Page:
Healthy Barbecue Grilled

Healthy Barbecue Grilled images
Healthy Barbecue Grilled images

For many Americans, summer just wouldn’t be the same without a backyard barbecue. However, the blackened meats and smoky flavor that come with grilling could put your health at risk, experts caution.

The good news, though, is that by planning ahead and making some smart choices, you can enjoy summer barbecues and reduce your exposure to cancer-causing chemicals.

High-heat grilling can convert proteins found in red meat, pork, poultry and fish into heterocyclic amines (HCAs). These chemicals have been linked to breast, stomach, prostate and colon cancer.

“What happens is that the high temperature can change the shape of the protein structure in the meat so it becomes irritating in the body and is considered a carcinogenic chemical,” Stacy Kennedy, a nutritionist at the Dana-Farber Cancer Institute, said in an institute news release.

Another cancer-causing agent, called polycyclic aromatic hydrocarbons (PAHs), is found in the smoke from the barbeque. PAHs form when fat and juices from meat cooking on the grill drip down onto the heat source.

“That’s where the main cancer-causing compound occurs in grilling,” Kennedy said. “So you want to reduce the exposure to that smoke.”

For those who plan to fire up the grill this summer, Kennedy offered the following tips to reduce exposure to cancer-causing agents:

  • Choose meats wisely. Avoid grilling high-fat meats, like ribs and sausages. Instead, choose lean meats, which create less dripping and less smoke. Always trim excess fat and remove skin. It’s also a good idea to choose smaller cuts of meat, such as kabobs, which require less cooking time.
  • Try thin marinades. Thicker marinades tend to char, which could increase exposure to cancer-causing agents. Choose marinades made with vinegar or lemon, which will form a protective layer on the meat.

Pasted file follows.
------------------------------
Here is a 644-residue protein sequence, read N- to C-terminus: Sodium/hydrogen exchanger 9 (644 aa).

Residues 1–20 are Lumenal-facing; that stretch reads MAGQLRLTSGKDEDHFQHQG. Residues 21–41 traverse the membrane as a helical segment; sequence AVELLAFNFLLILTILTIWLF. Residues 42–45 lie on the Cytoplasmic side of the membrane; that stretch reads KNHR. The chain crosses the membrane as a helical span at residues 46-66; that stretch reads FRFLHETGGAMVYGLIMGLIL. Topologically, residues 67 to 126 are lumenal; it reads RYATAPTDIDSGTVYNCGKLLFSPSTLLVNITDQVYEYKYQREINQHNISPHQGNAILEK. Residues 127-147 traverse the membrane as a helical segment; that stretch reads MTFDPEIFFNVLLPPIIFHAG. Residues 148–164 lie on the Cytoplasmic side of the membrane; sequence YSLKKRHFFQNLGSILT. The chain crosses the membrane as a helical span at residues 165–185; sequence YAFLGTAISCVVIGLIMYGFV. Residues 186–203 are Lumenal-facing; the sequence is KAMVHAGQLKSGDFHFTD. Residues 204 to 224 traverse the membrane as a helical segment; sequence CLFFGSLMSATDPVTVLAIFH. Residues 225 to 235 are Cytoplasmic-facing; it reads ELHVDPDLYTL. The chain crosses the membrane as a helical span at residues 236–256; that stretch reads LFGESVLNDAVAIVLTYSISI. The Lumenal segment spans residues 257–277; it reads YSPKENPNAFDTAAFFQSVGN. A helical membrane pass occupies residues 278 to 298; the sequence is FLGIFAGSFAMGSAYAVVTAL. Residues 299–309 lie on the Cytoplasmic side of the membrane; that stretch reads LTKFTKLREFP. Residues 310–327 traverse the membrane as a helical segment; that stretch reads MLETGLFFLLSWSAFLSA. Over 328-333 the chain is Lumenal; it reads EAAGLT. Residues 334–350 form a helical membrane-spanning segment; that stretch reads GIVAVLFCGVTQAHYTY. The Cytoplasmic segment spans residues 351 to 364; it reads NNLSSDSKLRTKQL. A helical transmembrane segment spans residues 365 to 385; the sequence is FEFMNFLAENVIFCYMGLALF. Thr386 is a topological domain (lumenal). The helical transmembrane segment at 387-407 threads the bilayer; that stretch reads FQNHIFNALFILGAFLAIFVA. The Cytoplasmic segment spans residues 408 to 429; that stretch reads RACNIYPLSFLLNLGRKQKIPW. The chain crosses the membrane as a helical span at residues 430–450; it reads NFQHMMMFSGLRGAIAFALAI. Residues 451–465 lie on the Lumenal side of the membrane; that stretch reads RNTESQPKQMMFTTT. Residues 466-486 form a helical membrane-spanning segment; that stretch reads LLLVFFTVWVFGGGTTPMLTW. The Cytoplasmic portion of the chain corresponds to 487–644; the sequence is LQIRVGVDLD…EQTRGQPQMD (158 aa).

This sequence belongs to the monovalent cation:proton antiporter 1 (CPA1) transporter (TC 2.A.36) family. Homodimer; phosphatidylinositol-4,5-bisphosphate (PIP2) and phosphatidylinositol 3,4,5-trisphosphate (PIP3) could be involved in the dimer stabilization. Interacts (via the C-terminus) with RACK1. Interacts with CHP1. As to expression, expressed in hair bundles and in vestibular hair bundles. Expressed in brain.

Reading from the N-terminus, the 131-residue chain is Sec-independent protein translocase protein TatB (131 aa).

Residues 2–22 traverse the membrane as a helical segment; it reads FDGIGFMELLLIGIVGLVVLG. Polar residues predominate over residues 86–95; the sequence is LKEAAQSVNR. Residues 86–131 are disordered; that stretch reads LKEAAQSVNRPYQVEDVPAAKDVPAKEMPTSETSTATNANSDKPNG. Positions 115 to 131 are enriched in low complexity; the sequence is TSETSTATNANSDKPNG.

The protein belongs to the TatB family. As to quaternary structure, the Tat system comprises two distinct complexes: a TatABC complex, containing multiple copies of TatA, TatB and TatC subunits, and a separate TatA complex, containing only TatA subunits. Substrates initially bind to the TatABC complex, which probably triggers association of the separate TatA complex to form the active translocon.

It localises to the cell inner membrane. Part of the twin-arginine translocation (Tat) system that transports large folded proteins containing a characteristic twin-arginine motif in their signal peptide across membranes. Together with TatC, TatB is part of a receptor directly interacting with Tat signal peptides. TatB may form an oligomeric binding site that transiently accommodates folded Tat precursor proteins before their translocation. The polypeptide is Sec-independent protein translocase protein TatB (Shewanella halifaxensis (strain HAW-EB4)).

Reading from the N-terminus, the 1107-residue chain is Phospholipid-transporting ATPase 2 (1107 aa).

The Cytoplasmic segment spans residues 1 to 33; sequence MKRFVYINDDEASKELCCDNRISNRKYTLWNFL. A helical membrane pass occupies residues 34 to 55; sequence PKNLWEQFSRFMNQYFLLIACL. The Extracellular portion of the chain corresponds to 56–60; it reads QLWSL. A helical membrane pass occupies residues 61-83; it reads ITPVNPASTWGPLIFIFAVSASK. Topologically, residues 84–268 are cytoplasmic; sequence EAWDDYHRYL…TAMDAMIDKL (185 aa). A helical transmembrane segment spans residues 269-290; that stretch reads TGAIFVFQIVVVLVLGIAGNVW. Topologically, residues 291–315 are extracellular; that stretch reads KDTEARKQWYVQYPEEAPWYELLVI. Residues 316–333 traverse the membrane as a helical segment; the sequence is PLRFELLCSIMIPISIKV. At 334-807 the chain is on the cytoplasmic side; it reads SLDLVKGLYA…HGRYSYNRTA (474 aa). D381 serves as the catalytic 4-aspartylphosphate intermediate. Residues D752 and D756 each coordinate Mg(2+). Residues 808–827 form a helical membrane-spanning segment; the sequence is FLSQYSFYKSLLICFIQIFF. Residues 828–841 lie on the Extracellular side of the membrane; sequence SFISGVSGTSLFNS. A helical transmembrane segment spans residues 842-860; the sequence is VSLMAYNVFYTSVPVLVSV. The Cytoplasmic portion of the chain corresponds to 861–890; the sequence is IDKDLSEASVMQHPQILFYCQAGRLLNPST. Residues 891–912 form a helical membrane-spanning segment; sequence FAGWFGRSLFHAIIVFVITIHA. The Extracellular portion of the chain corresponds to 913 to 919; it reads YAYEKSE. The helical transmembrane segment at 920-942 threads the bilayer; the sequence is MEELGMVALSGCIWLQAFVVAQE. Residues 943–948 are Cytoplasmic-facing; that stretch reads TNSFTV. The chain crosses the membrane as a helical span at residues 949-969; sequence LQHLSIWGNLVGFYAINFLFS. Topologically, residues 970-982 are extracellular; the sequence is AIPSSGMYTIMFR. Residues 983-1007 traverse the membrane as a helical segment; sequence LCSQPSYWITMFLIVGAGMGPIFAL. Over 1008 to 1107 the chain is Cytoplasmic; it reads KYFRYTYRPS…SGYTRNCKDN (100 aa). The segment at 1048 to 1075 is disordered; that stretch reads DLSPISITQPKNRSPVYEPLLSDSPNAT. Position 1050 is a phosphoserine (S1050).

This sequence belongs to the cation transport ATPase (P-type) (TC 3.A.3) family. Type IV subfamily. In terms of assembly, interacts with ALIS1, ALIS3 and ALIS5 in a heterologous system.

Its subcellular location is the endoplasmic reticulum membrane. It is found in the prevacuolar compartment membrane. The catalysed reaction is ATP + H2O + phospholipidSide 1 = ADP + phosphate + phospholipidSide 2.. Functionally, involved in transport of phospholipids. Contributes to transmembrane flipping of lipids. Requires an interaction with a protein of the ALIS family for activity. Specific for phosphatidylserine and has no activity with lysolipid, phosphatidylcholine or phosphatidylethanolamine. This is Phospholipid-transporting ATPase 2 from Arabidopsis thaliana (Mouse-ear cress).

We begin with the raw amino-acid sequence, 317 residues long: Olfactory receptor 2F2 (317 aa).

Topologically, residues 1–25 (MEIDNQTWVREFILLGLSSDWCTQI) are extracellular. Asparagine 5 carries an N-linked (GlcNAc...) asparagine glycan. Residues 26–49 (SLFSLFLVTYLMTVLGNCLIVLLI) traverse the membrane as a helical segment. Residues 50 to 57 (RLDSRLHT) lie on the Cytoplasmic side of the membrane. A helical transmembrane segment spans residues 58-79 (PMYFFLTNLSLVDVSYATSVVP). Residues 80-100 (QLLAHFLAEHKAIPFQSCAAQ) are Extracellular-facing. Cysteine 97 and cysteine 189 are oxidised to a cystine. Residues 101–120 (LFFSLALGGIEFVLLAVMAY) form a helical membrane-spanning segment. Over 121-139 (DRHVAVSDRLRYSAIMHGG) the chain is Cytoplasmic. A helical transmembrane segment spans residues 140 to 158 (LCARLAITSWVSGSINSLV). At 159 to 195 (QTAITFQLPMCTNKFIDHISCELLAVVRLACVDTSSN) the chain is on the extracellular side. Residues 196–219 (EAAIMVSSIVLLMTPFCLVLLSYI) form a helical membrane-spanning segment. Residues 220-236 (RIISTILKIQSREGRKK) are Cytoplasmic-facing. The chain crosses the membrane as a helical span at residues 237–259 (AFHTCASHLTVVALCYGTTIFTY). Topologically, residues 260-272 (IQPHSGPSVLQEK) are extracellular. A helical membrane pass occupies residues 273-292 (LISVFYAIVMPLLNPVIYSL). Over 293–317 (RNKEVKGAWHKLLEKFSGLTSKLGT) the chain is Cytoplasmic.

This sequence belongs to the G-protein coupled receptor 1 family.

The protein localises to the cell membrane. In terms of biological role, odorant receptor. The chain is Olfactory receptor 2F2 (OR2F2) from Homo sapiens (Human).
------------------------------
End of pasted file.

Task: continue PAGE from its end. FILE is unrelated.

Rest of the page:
• Reduce grilling time. Always thaw meat before cooking. Meat and fish also should be partially cooked in the microwave before grilling. This will reduce cooking time and the risk for smoke flare-ups.
  • Flip often. Flipping burgers once every minute will help prevent burning or charring.
  • Consider food placement. Be sure to place food at least six inches away from a heat source.
  • Create a barrier. Do not allow juices to spill and produce harmful smoke. Line the grill with aluminum foil or cook on cedar planks.
  • Consider veggies. Try grilling your favorite vegetables since they do not contain the protein that forms harmful HCAs. “People are surprised, but you can safely eat charred vegetables,” Kennedy said. “They have different proteins that are not affected the same way as the meat protein.

Despite the risks, Kennedy said, barbecue enthusiasts should keep things in perspective. “If you’re grilling and following the proper safety tips, the risk of getting cancer from grilling food is very low,” she said. “Being overweight or obese, which are at epidemic levels in the U.S., are far greater risk factors for developing cancer than the consumption of grilled foods.”

 

7 Great Ways to Cook Fresh Vegetables

7 Great Ways to Cook Fresh Vegetables images
7 Great Ways to Cook Fresh Vegetables images

How to Cook Fresh Vegetables

Are you a creature of habit in the kitchen and at the grocery store? Do you reach for the same carrots and celery for snacks, bagged greens for salads, and frozen veggies for dinnertime sides? It’s time to break out of your food rut. Learn a few basic cooking techniques, then head to the produce aisle and pick out something new. With very little time and effort, you can create crave-worthy veggie side dishes every night of the week.
 
Note: The smaller you cut your vegetables, the faster they will cook. Aim for bite-size pieces unless noted below. No matter how large or small your pieces are, be sure they are the same size to avoid uneven cooking.
 
For each cooking technique, you’ll need four cups prepared vegetables to yield four servings. If you’re cooking for fewer people, you can adjust the amounts or save extras for future meals.
 
Stir-fry